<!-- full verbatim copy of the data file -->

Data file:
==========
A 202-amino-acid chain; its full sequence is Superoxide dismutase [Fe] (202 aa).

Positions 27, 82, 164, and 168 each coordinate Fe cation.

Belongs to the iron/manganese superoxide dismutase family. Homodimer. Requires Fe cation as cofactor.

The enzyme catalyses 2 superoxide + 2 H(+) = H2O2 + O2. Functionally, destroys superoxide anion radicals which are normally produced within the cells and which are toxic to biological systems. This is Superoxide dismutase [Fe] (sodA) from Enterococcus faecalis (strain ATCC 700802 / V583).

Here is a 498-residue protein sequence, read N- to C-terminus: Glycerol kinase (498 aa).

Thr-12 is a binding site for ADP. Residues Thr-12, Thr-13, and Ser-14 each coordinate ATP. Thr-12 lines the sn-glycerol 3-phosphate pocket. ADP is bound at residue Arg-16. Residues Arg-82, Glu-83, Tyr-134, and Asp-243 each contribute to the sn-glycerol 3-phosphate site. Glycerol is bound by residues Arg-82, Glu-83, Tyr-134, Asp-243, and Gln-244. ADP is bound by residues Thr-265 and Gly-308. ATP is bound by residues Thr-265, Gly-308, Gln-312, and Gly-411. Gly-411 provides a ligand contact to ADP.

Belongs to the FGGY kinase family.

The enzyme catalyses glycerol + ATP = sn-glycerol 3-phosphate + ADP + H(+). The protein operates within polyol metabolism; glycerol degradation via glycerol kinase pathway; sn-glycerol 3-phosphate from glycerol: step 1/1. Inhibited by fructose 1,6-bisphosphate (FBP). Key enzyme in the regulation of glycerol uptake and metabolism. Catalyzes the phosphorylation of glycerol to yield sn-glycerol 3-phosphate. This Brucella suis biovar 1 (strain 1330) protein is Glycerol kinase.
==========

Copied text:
A 202-amino-acid chain; its full sequence is Superoxide dismutase [Fe] (202 aa).

Positions 27, 82, 164, and 168 each coordinate Fe cation.

Belongs to the iron/manganese superoxide dismutase family. Homodimer. Requires Fe cation as cofactor.

The enzyme catalyses 2 superoxide + 2 H(+) = H2O2 + O2. Functionally, destroys superoxide anion radicals which are normally produced within the cells and which are toxic to biological systems. This is Superoxide dismutase [Fe] (sodA) from Enterococcus faecalis (strain ATCC 700802 / V583).

Here is a 498-residue protein sequence, read N- to C-terminus: Glycerol kinase (498 aa).

Thr-12 is a binding site for ADP. Residues Thr-12, Thr-13, and Ser-14 each coordinate ATP. Thr-12 lines the sn-glycerol 3-phosphate pocket. ADP is bound at residue Arg-16. Residues Arg-82, Glu-83, Tyr-134, and Asp-243 each contribute to the sn-glycerol 3-phosphate site. Glycerol is bound by residues Arg-82, Glu-83, Tyr-134, Asp-243, and Gln-244. ADP is bound by residues Thr-265 and Gly-308. ATP is bound by residues Thr-265, Gly-308, Gln-312, and Gly-411. Gly-411 provides a ligand contact to ADP.

Belongs to the FGGY kinase family.

The enzyme catalyses glycerol + ATP = sn-glycerol 3-phosphate + ADP + H(+). The protein operates within polyol metabolism; glycerol degradation via glycerol kinase pathway; sn-glycerol 3-phosphate from glycerol: step 1/1. Inhibited by fructose 1,6-bisphosphate (FBP). Key enzyme in the regulation of glycerol uptake and metabolism. Catalyzes the phosphorylation of glycerol to yield sn-glycerol 3-phosphate. This Brucella suis biovar 1 (strain 1330) protein is Glycerol kinase.